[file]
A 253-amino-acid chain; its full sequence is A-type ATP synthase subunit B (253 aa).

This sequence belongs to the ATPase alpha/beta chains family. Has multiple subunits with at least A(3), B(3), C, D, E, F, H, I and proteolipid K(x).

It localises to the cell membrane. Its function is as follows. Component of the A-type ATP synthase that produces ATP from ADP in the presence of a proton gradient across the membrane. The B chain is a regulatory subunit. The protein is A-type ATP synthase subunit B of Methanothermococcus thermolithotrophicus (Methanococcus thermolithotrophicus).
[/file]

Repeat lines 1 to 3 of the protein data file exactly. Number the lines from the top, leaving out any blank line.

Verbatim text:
A 253-amino-acid chain; its full sequence is A-type ATP synthase subunit B (253 aa).

This sequence belongs to the ATPase alpha/beta chains family. Has multiple subunits with at least A(3), B(3), C, D, E, F, H, I and proteolipid K(x).

It localises to the cell membrane. Its function is as follows. Component of the A-type ATP synthase that produces ATP from ADP in the presence of a proton gradient across the membrane. The B chain is a regulatory subunit. The protein is A-type ATP synthase subunit B of Methanothermococcus thermolithotrophicus (Methanococcus thermolithotrophicus).